The examination of the text of the US defence budget bill for 2020 and its supplements show the Supporting Victims of Iranian Terrorism Act 2019 put forward by Senator Tom Cotton was approved on July 26, 2019 as a supplement to the bill. The bill aims to “make additional financial assets of the Government of Iran available to pay compensatory damages to the victims of terrorism sponsored by that Government.” The act calls for reforms in the Iran Threat Reduction and Syria Human Rights Act 2012 to make it possible for victims of the 1983 bombing at the US Marines base in Beirut to refer to the Clearstream Banking S.A. Company in Luxembourg to demand compensation be paid to them from the $1.68 billion dollars in Iranian assets.
Although Senator Cotton’s plan has passed the Senate, it has not been signed into law yet. In order for the plan to become law, it should be approved by the US House of Representatives and signed by the president. House Republican lawmakers Greg Pence and Ruben Gallego have recently presented a similar proposal to the House of Representatives.
The legal reasons behind these revisions could be flawed though we have no access to the information contained in the legal case. However, those reasons could include the following:
- Provisions contained in the Supporting Victims of Iranian Terrorism Act 2019 to reform the Iran Threat Reduction and Syria Human Rights Act 2012 could be seen as a factor to remove faults which have dismissed the Americans’ lawsuit against the Central Bank of Iran at the Luxembourg court. Granting personal jurisdiction to United States District Court for the Southern District of New York known as Mother Court can be aimed at removing one of these faults.
- Since based on the Issue Preclusion rule it is forbidden to bring a closed case to the court again, victims of the 9/11 attacks (plaintiffs who have called for closed cases to be brought to court again) cannot file a lawsuit with the Luxembourg court simply by referring to the recent revisions of the Iran Threat Reduction and Syria Human Rights Act 2012. Therefore, the law has been reformed in favour of families of victims of the 1983 bombing at the US Marines base in Beirut as new plaintiffs. Not many US legislators as well as the Luxembourg court attribute the 9/11 attacks to Iran, which might have played a role in changing the plaintiffs in the case.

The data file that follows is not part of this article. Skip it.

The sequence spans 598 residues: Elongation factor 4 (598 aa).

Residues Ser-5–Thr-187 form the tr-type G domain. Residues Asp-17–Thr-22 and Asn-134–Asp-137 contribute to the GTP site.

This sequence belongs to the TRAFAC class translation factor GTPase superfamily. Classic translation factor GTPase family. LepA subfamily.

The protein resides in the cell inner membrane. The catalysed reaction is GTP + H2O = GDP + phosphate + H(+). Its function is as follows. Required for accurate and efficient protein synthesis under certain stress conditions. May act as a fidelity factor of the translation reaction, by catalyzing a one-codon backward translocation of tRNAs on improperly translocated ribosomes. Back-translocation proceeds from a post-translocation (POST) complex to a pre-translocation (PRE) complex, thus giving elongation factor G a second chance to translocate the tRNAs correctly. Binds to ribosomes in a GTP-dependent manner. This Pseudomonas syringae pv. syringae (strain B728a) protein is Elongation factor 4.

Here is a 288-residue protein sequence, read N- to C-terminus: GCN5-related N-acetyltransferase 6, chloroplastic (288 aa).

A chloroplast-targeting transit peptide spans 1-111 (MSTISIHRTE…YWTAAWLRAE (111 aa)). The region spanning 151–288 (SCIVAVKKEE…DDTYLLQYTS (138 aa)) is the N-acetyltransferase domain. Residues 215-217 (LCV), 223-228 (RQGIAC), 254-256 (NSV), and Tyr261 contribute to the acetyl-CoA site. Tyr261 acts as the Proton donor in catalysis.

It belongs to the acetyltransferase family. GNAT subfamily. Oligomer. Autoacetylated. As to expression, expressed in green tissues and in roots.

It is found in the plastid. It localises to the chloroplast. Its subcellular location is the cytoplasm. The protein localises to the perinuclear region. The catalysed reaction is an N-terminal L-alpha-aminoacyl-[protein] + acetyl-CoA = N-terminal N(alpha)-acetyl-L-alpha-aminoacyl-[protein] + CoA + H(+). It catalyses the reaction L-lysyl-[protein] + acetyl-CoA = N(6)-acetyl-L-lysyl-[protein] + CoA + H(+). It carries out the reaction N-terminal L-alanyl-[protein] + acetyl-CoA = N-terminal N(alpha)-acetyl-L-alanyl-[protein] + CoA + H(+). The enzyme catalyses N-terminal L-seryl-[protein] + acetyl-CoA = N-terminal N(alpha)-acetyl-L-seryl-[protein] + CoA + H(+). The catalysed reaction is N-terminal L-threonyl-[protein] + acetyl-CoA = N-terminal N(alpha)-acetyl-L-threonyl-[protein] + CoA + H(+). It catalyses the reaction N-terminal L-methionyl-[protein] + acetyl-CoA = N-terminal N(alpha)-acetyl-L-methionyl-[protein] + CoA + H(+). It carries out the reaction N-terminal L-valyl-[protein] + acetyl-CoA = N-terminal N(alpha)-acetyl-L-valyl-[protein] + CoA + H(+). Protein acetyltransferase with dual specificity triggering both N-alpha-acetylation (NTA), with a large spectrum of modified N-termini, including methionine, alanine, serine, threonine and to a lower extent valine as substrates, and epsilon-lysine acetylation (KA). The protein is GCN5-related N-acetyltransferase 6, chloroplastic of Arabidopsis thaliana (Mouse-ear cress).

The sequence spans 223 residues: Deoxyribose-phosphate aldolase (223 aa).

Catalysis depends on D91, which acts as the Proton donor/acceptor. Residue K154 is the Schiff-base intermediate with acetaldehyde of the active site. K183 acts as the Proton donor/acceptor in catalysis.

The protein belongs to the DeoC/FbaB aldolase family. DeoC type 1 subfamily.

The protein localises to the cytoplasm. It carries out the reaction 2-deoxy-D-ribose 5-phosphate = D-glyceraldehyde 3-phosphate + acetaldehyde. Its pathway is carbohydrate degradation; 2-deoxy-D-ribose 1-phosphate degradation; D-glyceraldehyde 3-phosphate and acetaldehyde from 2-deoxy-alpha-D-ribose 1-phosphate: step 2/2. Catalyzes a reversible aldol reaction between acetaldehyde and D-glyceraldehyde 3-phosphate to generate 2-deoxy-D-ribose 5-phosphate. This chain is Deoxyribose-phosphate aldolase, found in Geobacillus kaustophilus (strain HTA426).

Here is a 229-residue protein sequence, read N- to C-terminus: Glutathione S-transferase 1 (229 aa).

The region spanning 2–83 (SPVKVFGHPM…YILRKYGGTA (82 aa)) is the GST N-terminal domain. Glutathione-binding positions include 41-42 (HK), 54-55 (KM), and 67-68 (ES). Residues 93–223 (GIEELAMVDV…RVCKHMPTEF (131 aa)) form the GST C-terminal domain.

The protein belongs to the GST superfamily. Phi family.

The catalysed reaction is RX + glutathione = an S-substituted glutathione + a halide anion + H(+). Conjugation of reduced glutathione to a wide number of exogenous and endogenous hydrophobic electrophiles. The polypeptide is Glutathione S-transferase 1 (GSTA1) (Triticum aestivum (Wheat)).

- Conclusion of the Iran- Luxembourg Investment Agreement to Defend New US Lawsuit
The Law on Mutual Encouragement and Support for Investment by the Islamic Republic of Iran and the Grand Duke of Luxembourg which had been presented to Iranian parliament as a bill on May 24, 2017 was approved on May 14, 2019 and was added to mutual agreements for encouragement and support of Iran’s investment.
The preamble to the agreement states that the objective of the contract is to maintain the general balance of rights and obligations between investors and the government.
Whether or not the Supporting Victims of Iranian Terrorism Act 2019 is approved or not, it needs an in-depth analysis to examine how this agreement will affect the way the new US lawsuit would be dealt with at the Luxembourg court. Nevertheless, it should be noted that the purchase of bonds by the Central Bank of Iran through the Clearstream Banking S.A. Company was in accordance with the terms of the Iran-Luxembourg contract.
By revising the Iran Threat Reduction and Syria Human Rights Act 2012, those who presented the Supporting Victims of Iranian Terrorism Act 2019 seem to be aiming to set aside the Iranian Central Bank’s bonds of US origin with the prefix “US” for victims of the 9/11 attacks, and the bank’s bonds of European origins with the prefix “XS” for victims of the 1983 bombing of the US Marines base in Beirut.
The US court has declared its jurisdiction over bonds of American origin with the prefix “US” belonging to the Central Bank of Iran and order their seizure. Iran’s objection to the court verdict is being reviewed at the International Court of Justice.
Regarding bonds of European origin with the prefix “XS,” the cause and subject of the lawsuit may extricate the Americans from the consequences of the Issue Preclusion rule as their previous lawsuits had been rejected at the Luxembourg court. However, the provisions of the Iran- Luxembourg investment agreement should be taken into account from now on in the possible court session in Luxembourg where the Americans’ lawsuit against bonds of European origin of the Central Bank of Iran would be reviewed.